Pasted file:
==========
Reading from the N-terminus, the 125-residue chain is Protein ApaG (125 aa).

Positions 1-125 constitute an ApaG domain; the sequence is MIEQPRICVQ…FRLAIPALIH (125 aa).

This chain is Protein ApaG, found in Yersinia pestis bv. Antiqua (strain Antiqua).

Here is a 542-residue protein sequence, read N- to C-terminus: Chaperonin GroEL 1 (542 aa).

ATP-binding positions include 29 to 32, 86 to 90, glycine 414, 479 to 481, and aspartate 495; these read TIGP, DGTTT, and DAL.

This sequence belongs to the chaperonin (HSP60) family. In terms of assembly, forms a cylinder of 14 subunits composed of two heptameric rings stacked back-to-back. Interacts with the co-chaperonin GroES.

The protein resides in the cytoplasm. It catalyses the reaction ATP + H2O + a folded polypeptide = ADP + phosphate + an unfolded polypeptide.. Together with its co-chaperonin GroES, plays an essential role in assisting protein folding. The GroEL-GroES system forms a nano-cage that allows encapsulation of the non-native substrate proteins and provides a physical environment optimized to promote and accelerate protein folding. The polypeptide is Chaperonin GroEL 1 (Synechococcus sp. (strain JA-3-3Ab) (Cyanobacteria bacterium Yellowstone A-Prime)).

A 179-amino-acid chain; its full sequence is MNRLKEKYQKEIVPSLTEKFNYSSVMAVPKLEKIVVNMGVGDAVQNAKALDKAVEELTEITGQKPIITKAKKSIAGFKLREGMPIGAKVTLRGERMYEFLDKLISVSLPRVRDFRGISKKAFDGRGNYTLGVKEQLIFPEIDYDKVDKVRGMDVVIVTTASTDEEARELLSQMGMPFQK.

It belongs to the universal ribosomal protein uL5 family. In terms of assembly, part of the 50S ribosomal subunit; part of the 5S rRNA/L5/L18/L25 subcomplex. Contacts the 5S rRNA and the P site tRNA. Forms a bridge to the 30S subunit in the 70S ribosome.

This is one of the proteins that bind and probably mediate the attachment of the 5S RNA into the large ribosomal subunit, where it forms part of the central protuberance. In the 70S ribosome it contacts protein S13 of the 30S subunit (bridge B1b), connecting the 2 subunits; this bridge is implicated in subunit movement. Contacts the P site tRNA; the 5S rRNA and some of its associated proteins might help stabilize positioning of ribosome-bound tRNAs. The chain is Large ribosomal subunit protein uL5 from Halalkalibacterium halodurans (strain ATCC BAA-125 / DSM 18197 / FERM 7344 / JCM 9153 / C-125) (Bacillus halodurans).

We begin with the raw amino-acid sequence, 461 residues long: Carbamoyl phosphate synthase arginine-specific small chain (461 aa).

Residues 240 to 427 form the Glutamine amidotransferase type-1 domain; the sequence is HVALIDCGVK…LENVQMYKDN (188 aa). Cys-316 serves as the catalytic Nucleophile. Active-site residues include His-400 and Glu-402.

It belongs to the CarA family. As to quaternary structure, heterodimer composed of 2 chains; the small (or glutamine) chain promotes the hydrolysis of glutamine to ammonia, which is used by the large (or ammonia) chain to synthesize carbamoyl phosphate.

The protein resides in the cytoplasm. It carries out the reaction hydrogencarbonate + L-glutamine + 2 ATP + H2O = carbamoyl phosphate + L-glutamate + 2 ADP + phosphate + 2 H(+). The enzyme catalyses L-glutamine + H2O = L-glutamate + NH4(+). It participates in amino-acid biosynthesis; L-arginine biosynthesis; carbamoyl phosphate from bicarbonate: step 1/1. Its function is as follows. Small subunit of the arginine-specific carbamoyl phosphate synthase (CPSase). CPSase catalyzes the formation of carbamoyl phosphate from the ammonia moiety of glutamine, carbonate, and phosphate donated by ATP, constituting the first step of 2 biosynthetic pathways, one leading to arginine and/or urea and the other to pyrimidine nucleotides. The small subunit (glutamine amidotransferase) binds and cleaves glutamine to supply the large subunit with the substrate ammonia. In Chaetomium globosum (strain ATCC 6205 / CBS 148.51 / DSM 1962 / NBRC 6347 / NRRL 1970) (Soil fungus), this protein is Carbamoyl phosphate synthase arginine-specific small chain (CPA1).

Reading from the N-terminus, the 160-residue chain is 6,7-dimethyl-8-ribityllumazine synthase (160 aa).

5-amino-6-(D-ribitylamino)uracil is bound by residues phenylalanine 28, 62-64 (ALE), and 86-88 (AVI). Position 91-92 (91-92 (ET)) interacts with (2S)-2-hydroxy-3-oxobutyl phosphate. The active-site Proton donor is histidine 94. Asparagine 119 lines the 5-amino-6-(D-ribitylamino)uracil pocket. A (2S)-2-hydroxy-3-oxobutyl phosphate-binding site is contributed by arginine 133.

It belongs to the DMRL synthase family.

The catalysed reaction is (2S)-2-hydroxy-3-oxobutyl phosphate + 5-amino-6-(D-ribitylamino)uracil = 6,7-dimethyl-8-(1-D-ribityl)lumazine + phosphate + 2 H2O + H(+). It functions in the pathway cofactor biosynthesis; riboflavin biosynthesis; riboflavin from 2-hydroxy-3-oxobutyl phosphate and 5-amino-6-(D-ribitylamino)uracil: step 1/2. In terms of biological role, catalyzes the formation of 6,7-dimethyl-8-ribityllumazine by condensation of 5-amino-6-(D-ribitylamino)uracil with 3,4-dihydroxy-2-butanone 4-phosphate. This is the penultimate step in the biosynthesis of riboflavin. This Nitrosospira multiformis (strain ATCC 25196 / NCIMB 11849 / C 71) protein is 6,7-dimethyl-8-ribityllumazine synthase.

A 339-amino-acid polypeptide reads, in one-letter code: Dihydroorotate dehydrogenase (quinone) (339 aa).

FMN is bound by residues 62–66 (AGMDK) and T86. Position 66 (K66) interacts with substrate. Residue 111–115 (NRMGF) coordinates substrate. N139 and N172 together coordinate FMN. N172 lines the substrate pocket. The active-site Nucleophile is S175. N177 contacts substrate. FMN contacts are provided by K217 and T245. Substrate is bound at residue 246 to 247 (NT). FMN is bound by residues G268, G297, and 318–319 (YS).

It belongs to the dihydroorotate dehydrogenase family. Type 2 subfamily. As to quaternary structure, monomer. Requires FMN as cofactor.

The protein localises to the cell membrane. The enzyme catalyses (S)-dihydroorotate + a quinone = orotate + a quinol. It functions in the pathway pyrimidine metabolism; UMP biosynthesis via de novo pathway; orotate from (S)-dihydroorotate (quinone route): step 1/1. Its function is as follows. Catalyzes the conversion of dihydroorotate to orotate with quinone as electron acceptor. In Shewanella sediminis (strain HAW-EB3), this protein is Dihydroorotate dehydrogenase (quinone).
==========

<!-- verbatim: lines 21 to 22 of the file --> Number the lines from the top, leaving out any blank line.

It belongs to the dihydroorotate dehydrogenase family. Type 2 subfamily. As to quaternary structure, monomer. Requires FMN as cofactor.

The protein localises to the cell membrane. The enzyme catalyses (S)-dihydroorotate + a quinone = orotate + a quinol. It functions in the pathway pyrimidine metabolism; UMP biosynthesis via de novo pathway; orotate from (S)-dihydroorotate (quinone route): step 1/1. Its function is as follows. Catalyzes the conversion of dihydroorotate to orotate with quinone as electron acceptor. In Shewanella sediminis (strain HAW-EB3), this protein is Dihydroorotate dehydrogenase (quinone).